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Expectations play a central role in modern macroeconomics. The econometric learning approach, in line with the cognitive consistency principle, models agents as forming expectations by estimating and updating subjective forecasting models in real time. This approach provides a stability test for RE equilibria and a selection criterion in models with multiple equilibria. Further features of learning, such as discounting of older data, use of misspecified models, or heterogeneous choice by agents between competing models, generate novel learning dynamics. Empirical applications are reviewed and the roles of the planning horizon and structural knowledge are discussed. We develop several applications of learning to macroeconomic policy: the scope of Ricardian equivalence, appropriate specification of interestrate rules, implementation of pricelevel targeting to achieve learningstability of the optimal RE equilibrium and whether under learning pricelevel targeting can rule out the deflation trap at the zerolowerbound. Any views expressed are those of the authors and do not necessarily reflect the views
Monetary Policy Design under Imperfect Knowledge: An Open Economy Analysis
"... Abstract. Incorporating adaptive learning into an openeconomy DSGE model, we examine how monetary policy rules should adjust when agents ’ information set deviates from that assumed under the rational expectations paradigm. We find that when agents observe current shocks but don’t know the paramete ..."
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Cited by 4 (0 self)
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Abstract. Incorporating adaptive learning into an openeconomy DSGE model, we examine how monetary policy rules should adjust when agents ’ information set deviates from that assumed under the rational expectations paradigm. We find that when agents observe current shocks but don’t know the parameters governing key macroeconomic dynamics, the resulting distortion is small and the preferred policy under rational expectations works well. However, the welfare cost of imperfect knowledge becomes quite severe when agents also have to learn about the structural shocks to the economy. Monetary policy can play a significant role in mitigating distortions associated with this form of imperfect knowledge. JEL classification: D84; E52; F41
Learning, the forward premium puzzle and market efficiency. Macroeconomic Dynamics, forthcoming
, 2008
"... The Forward Premium Puzzle is widely considered to indicate inefciency in the foreign exchange market. This paper proposes a resolution of the puzzle using recursive least squares learning. Risk neutral agents learn the unknown parameters, underlying the exchange rate generation process, using con ..."
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Cited by 3 (1 self)
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The Forward Premium Puzzle is widely considered to indicate inefciency in the foreign exchange market. This paper proposes a resolution of the puzzle using recursive least squares learning. Risk neutral agents learn the unknown parameters, underlying the exchange rate generation process, using constantgain recursive least squares. Simulations using plausible model parameter values replicate the anomaly along with other observed empirical features of the forward and spot exchange rate data. Estimates of parameter values from data support the model assumptions and justify the use of constantgain learning. The conclusion is that the puzzle is not necessarily a reection of ine ¢ ciency.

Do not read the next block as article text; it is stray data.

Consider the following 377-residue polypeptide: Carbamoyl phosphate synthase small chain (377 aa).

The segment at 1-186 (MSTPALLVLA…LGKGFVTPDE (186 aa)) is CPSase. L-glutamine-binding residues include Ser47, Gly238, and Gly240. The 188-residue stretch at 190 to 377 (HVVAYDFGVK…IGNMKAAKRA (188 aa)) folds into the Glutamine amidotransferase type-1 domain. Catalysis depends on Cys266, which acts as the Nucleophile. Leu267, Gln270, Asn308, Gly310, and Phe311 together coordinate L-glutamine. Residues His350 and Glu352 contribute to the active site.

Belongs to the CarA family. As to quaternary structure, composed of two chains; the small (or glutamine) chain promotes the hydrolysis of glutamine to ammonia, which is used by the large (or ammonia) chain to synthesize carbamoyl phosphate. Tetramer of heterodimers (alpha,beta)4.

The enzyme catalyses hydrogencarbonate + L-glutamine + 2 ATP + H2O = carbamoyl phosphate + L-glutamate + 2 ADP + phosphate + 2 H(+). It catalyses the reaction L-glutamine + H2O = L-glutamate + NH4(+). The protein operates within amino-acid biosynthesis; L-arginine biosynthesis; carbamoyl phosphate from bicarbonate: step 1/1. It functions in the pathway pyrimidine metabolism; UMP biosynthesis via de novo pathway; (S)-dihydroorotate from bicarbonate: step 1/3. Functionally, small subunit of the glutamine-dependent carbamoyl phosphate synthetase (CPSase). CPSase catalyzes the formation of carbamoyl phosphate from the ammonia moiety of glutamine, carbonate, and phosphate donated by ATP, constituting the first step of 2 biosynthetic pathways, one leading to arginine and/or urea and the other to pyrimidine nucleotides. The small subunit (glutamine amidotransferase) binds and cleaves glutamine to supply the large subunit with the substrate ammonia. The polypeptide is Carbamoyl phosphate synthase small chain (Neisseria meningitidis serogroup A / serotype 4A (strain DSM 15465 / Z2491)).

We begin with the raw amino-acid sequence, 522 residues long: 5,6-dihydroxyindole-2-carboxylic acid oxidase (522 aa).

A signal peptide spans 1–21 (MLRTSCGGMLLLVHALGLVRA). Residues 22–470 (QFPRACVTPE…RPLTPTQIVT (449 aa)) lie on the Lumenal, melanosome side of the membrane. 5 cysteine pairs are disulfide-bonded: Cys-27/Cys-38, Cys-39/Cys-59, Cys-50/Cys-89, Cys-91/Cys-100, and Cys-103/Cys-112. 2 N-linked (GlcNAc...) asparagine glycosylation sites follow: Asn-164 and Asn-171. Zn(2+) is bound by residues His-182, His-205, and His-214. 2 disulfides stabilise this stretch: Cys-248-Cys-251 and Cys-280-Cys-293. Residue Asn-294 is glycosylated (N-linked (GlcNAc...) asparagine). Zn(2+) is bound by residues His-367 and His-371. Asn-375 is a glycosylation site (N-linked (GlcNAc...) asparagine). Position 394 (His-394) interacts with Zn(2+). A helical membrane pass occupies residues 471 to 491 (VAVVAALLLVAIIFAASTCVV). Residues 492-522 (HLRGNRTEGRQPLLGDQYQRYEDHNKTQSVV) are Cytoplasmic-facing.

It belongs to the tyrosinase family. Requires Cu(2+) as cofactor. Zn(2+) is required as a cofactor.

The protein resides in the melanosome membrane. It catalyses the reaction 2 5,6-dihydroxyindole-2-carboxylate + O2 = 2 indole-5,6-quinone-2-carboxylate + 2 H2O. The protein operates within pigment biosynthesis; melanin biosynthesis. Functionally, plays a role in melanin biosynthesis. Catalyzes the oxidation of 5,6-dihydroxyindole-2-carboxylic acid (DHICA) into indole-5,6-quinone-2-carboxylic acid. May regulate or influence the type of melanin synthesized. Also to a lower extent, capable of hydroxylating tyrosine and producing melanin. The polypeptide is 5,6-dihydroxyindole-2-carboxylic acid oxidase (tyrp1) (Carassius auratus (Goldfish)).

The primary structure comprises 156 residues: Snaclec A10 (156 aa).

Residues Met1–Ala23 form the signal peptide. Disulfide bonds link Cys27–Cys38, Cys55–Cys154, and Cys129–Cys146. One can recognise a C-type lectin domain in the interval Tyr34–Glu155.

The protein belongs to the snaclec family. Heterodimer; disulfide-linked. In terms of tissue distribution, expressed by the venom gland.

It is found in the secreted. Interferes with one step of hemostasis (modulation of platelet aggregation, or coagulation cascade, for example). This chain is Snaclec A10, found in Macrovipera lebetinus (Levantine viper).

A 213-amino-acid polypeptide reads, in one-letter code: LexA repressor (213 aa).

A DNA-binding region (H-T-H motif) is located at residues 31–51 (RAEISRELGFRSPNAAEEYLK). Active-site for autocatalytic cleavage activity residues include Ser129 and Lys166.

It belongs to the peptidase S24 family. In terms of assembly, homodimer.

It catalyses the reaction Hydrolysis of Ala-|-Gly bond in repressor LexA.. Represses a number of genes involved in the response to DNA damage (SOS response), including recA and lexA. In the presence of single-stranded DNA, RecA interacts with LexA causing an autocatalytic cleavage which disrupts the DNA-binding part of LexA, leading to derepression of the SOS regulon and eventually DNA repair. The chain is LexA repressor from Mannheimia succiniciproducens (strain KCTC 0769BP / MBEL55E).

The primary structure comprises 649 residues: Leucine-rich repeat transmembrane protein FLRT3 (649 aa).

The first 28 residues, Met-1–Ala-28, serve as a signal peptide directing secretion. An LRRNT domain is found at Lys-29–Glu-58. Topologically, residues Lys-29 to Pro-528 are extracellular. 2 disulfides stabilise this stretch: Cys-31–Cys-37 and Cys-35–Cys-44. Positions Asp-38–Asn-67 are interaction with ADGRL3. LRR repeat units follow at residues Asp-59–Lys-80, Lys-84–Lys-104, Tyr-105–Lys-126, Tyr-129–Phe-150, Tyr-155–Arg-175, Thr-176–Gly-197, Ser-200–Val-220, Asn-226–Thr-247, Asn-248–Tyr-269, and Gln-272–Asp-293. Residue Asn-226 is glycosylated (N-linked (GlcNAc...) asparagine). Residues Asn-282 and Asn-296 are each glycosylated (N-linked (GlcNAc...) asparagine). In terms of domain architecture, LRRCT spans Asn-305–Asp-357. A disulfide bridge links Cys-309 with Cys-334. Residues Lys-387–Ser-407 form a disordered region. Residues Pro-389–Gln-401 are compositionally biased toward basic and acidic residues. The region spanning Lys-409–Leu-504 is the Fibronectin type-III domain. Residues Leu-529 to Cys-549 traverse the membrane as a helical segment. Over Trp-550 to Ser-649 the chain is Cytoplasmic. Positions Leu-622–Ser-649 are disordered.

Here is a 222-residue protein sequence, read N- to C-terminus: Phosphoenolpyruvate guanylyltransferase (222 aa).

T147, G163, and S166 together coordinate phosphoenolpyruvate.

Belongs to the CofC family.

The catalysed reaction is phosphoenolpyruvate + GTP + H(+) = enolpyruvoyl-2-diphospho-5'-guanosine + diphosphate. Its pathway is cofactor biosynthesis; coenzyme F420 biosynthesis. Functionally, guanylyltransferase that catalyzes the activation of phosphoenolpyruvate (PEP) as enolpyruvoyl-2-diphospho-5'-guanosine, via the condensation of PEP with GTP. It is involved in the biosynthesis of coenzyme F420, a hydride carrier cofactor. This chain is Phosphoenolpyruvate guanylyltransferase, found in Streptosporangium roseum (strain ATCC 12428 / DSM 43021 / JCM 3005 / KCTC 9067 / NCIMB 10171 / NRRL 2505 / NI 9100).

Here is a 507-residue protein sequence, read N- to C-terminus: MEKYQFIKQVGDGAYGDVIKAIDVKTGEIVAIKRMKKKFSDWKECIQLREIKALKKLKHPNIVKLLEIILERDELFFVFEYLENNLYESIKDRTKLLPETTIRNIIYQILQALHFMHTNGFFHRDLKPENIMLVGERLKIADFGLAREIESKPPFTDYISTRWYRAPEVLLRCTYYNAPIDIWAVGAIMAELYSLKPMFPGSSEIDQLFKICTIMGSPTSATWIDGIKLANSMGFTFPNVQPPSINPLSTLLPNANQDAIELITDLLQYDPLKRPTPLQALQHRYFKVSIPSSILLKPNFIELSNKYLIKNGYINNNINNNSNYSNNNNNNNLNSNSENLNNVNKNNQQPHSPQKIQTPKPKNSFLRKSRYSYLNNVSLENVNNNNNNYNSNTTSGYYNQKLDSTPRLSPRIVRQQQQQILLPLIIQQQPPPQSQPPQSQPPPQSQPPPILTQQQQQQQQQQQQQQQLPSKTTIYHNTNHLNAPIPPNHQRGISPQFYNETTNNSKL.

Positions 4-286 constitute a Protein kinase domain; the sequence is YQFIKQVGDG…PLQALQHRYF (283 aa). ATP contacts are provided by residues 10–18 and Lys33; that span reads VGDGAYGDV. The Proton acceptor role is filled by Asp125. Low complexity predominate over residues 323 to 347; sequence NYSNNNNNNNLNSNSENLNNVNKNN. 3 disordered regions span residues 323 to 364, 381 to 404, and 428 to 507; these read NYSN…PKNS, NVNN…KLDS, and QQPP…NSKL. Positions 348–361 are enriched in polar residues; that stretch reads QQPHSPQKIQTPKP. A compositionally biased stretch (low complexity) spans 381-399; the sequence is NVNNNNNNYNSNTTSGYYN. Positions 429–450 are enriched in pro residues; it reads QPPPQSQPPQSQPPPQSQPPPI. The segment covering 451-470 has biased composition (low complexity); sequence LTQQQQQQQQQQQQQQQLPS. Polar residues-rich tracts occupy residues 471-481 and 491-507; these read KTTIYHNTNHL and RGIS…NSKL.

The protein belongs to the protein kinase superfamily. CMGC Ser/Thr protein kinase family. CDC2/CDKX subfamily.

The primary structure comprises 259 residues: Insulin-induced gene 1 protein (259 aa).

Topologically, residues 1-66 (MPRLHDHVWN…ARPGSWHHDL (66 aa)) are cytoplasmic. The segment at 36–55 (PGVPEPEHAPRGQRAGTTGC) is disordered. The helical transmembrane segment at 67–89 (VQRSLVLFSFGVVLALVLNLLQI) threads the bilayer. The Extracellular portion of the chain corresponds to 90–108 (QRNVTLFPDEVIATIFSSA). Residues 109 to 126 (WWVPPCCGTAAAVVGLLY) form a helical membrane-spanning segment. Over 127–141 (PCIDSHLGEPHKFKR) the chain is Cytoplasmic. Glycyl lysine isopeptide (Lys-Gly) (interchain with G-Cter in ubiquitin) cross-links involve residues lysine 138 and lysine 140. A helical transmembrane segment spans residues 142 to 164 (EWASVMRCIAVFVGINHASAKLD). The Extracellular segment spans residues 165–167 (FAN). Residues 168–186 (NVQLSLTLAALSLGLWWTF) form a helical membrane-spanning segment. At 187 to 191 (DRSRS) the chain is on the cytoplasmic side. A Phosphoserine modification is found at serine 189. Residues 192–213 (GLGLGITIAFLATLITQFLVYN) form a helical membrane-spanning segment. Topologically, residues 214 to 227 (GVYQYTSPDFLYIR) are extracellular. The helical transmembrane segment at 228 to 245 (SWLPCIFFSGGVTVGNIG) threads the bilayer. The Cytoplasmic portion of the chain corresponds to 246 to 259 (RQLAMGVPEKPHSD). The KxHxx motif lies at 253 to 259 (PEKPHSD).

Learning generates Long Memory
, 2011
"... We consider a prototypical representativeagent forwardlooking model, and study the low frequency variability of the data when the agent’s beliefs about the model are updated through linear learning algorithms. We find that learning in this context can generate strong persistence. The degree of per ..."
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Cited by 1 (0 self)
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We consider a prototypical representativeagent forwardlooking model, and study the low frequency variability of the data when the agent’s beliefs about the model are updated through linear learning algorithms. We find that learning in this context can generate strong persistence. The degree of persistence depends on the weights agents place on past observations when they update their beliefs, and on the magnitude of the feedback from expectations to the endogenous variable. When the learning algorithm is recursive least squares, long memory arises when the coefficient on expectations is sufficiently large. In algorithms with discounting, long memory provides a very good approximation to the lowfrequency variability of the data. Hence long memory arises endogenously, due to the selfreferential nature of the model, without any persistence in the exogenous shocks. This is distinctly different from the case of rational expectations, where the memory of the endogenous variable is determined exogenously. Finally, this property of learning is used to shed light on some wellknown empirical puzzles.
Modeling exchange rates with incomplete information
 L.Sarno (Eds.), Handbook of Exchange Rates. Wiley Handbook Series
, 2012
"... 1Written for the Handbook of Exchange Rates. We would like to thank an anonymous referee for helpful comments. Recent research has shown that relaxing the assumptions of complete information and common knowledge in exchange rate models can shed light on a wide range of important exchange rate puzzle ..."
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Cited by 1 (0 self)
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1Written for the Handbook of Exchange Rates. We would like to thank an anonymous referee for helpful comments. Recent research has shown that relaxing the assumptions of complete information and common knowledge in exchange rate models can shed light on a wide range of important exchange rate puzzles. In this chapter, we review a number of models we have developed in previous work that relax the strong assumptions on information. We also review some related literature.